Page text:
Can food we eat cause both cholesterol and diabetes?

Have completed a 4- week course on Hearts Health at Reading University, eLearning. It is very clear from the discussion that both cholesterol and diabetes are linked, therefore my strong belief that we can discuss both in this site.

One can bring on the other and Other health problems.

Food intake control is a must and exercising for 10 minutes or more per day for a total of 130 minutes per week can help us to control cholesterol and blood glucose levels.

One life therefore enjoy a healthy life with food intake control and exercise, life style change.

7 Replies

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  • I also totally agree, one wonders if those who are against discussing diabetes alongside cholesterol issues really understand? Our health is not simply one condition, understanding the whole picture from one site is surely preferable to having to go to different sites to research either cholesterol or diabetes. I welcome all contributions, perhaps those who don't can give their reasons?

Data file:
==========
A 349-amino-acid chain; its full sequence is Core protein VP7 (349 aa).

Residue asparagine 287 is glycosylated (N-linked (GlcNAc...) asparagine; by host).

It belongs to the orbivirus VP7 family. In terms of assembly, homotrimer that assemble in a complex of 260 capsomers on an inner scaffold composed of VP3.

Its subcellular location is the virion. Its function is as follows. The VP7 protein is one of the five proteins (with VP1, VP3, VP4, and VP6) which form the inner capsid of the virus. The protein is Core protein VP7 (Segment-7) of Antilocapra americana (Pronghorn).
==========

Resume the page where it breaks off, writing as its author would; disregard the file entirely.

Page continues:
• I've Familial Hypercholesterolaemia but absolutely no family history of diabetes and I am unhappy with the FHA now HEART UK being taken away from we who founded it and turned into some sort of fuzzy general cholesterol, diet and diabetes space.

    I've sympathy for people who have some diet and exercise lifestyle problems causing high cholesterol and diabetes, but that isn't us and I ask those who have other conditions to please respect FH sufferers and not hijack our space.